Being able to validate the performance of any 3D laser scanner is (or should be) of particular interest to accredited crime laboratories that plan on deploying scanning technology to crime scenes.
While currently 3D laser scanning is not listed as a scope of accreditation for crime laboratories, many knowledgeable people (including members of the American Society of Crime Laboratory Directors/Laboratory Accreditation Board) feel that the time is not far off when this will change. Once this happens, laboratories will need to address many issues surrounding their 3D laser scanning system including calibrations, maintenance and controls, proficiency testing and traceability.
Leica Geosystems is fortunate to have among our very large installed base of ScanStation users many accredited crime laboratories. Several of our customers regularly perform audits of other crime laboratories around the country and early on they started to educate us on their needs.
We listened and learned what they needed to incorporate Leica’s scanning technology into their operations. Then we developed the tools, training and workflows they required. When the 2009 National Research Council of the National Academies report on strengthening forensic science in the United States was published we realized more than ever that our mentors had provided us with good advice.
No matter if your accreditation standard is ISO 17025 or ISO 17020 (which more and more stand alone crime scene units are seeking accreditation under) or if your accrediting body is ASCLD/LAB, A2LA or FQS, we have the answers and services you need for your successful deployment of the Leica ScanStation.
We invite you to spend some time reviewing the information found in this section and then measure your agencies’ goals against our organization’s ability to provide what you need.
Leica ISO/IEC 17025 Accreditation Certificate
Video: ScanStation Length and Angle Measurement
Leica’s accreditation letter as calibration laboratory for length and angle
File: Leica Accreditation Certificate for Length and Angle.pdf
“ASCLD/LAB-International accredited laboratories and laboratories seeking accreditation under the ASCLD/LAB-International programs must demonstrate that measurement results have known relationships to accepted references that, where possible, are traceable to the International System of Units (SI) through a National Metrology Institute (NMI) (e.g., National Institute of Standards and Technology [NIST]).”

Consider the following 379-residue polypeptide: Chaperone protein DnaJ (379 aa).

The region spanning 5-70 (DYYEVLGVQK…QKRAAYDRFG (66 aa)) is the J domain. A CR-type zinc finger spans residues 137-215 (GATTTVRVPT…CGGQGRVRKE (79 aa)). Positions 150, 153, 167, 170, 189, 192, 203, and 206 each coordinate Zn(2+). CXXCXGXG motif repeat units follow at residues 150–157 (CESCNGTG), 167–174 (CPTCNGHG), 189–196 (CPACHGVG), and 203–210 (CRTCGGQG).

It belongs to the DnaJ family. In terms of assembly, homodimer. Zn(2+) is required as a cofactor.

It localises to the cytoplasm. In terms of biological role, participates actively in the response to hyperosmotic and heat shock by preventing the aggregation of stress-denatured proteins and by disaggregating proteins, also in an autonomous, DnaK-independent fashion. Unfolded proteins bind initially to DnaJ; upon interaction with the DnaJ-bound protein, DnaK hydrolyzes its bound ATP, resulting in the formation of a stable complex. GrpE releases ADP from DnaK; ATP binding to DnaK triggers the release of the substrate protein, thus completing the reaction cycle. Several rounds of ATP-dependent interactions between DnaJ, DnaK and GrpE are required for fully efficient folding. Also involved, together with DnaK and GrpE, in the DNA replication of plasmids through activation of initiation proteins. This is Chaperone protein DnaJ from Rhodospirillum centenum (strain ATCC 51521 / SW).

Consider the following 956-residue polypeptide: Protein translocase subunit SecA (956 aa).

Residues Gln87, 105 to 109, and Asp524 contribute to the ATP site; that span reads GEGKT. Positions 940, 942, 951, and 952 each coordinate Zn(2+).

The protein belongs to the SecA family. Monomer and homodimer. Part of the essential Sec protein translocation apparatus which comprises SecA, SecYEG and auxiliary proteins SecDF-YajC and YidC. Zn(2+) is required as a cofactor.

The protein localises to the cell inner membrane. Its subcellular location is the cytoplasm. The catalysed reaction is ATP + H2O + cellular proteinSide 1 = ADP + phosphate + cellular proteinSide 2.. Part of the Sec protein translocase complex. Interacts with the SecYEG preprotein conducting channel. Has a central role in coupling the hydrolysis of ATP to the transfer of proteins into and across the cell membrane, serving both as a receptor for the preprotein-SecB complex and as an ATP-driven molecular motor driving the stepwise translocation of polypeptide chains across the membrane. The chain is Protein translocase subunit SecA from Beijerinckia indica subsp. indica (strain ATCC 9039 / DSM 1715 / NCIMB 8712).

ASCLD/LAB Policy on Traceability of Measurement Results, Reference Standards and Reference Materials
Section 3.3 – The Traceability Requirements
“Checks needed to maintain confidence in the calibration status of reference, primary, transfer or working standards and reference materials shall be carried out according to defined procedures and schedules.”
ISO/IEC 17025:2005(E) Section 188.8.131.52 – Intermediate Checks
“Where relevant, equipment shall be subjected to in-service checks between regular calibrations.”
ISO/IEC 17020:1998(E) Section 9.9 – Facilities and equipment
In August of 2011 Leica Geosystems became the first (and still only) 3D laser manufacturer to provide our customers with a reference standard which enables them to perform a quick and easy scanner accuracy check between calibrations as required by both ISO 17025 and ISO 17020.
For this reference standard (calibrated artifact) to achieve National Institute of Standards and Technology (NIST) traceability to the SI, Leica Geosystems contracted with the Large Scale Coordinate Metrology Group at NIST to perform individual calibrations on specific Leica Geosystems twin-target poles by carefully measuring multiple times between the target centers on each end of the artifact using a wavelength-compensated helium neon linear interferometer. NIST then applies serial numbers to each component of the (now NIST-traceable artifact) target system and generates a Report of Calibration which is provided to Leica Geosystems customers when they purchase one with their ScanStation.
In 2013, Leica Geosystems introduced a new traceable twin-target pole created specifically for use with the Leica ScanStation PS20 3D laser scanner. The new quality assurance tool was recognized by the U.S. National Institute of Standards and Technology (NIST) as leading to improved forensics. In an article published on its website, NIST cited its close collaboration with Leica Geosystems in the development of this tool and noted the pressure building within the forensics community to have crime laboratories and/or stand-alone crime scene units in the United States adhere to specific standards in their services that require traceability to the SI.
A ScanStation user has the ability in the field to quickly perform a simple and intuitive check on-board the scanner which definitively validates the accuracy of 3D laser scans made using the Leica Geosystems ScanStation series of scanners. This not only provides Quality Assurance Managers with a way to satisfy ISO requirements, it is a simple and intuitive way for investigators (and jurors) to understand that the ScanStation was collecting accurate data.
It can also be used as part of the initial validation study required by most agencies.
Leica’s Public Safety Group training team teaches this use of this tool as a best practice when laser scanning. Contact us for more information.
File: Example Calibration Report for a Leica Twin-Target Pole from the National Institute of Standards and Technology (NIST)